Samnite

Charlie and Zeke
Day 27, October 13, 2007

This morning we drove east from Avezzano to Sulmona, passing through Corfinium, the Italic capital city during the social wars of 91 BCE.

In Sulmona, we found ourselves on a mountain face, standing on one in a series of ancient, man-made terraces. From our vantage point on the lowest terrace, dating from the 1st Century BCE, we were at the foot of another terrace from the 4th Century BCE and able to look up at 6th Century BCE cave in the mountain face above.  Professor Ulrich helped us date the terraces by pointing to the use of various wall-construction techniques, ranging from opus incertum to opus reticulatum. The terraces were host to the temple of Hercules Curinus and served as a central meeting location for the largely disjointed people of Paeligni to perform political and religious exercises. Standing on the mountainside reinforced our understanding of the difficulties that would have faced the Romans in attempting to conquer the Samnites — such a transitory people, embedded in such a rocky terrain.

After a quick lunch in Sulmona, we drove north towards the Adriatic coast, crossing the Appenines, to Chieti where we spent the afternoon in two museums — La Civitella and Il Museo Archeologica Nazionale d’Abruzzo.

La Civitella caught our attention with its unorthodox presentation of material from antiquity; stationary battle scenes were projected into a Styrofoam amphitheater, an exhibit called “Archaeology from the Romans until Yesterday” placed dog tags from World War II and what could only be described as noise music played in the background and next to potsherds from the Iron Age.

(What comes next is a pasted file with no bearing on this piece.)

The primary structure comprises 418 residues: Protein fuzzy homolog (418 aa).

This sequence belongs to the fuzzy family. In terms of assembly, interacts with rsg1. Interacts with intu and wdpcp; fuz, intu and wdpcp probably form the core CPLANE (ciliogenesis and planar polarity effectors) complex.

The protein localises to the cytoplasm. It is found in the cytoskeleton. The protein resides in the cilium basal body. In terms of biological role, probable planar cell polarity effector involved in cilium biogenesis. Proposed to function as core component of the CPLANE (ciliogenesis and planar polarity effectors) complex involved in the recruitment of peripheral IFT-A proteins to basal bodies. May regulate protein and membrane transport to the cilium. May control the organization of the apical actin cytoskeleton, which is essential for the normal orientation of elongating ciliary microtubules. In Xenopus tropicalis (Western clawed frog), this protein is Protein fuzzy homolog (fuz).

After making our rounds, we settled down in front of two terracotta temple pediments from the 2nd Century BCE. We briefly discussed the temples’ prop-and-lintel roof construction, which was fairly “old-fashioned” for the 2nd Century, and explored the liberties taken in the museum’s complete reconstruction of the pediment reliefs. Shortly thereafter, we moved onto the second pediment in which the sculptures had not been restored and were displayed as loosely arranged terracotta fragments. We each chose a sculpture in the pediment to describe and present to the group. Examining the limited remains of our statues tested our attention to detail and forced us to become aware of the danger of our own preconceptions; all judgments were reserved until the act of describing was finished. By the end of our two hours in front of the pediment, we all felt comfortable reconstructing the various contrapostos of the statues by examining the musculature of knees and arching of feet.


In the early evening, we walked through Chieti to Il Museo Archeologica Nazionale d’Abruzzo where we encountered another unorthodox presentation of archaeological materials — this time alongside Pop Art. Black and white silhouettes of Kennedy and Khrushchev were placed between busts from antiquity. We were most excited to see the larger-than-life statue of Hercules from the altar at Alba Fucens, a selection of Hercules votives from Solmona, a terracotta statue of a Samnite warrior and a kline with amazingly preserved bronze finishing.


After an hour drive southeast along the coast, we arrived at our hotel on the beach in Vasto.

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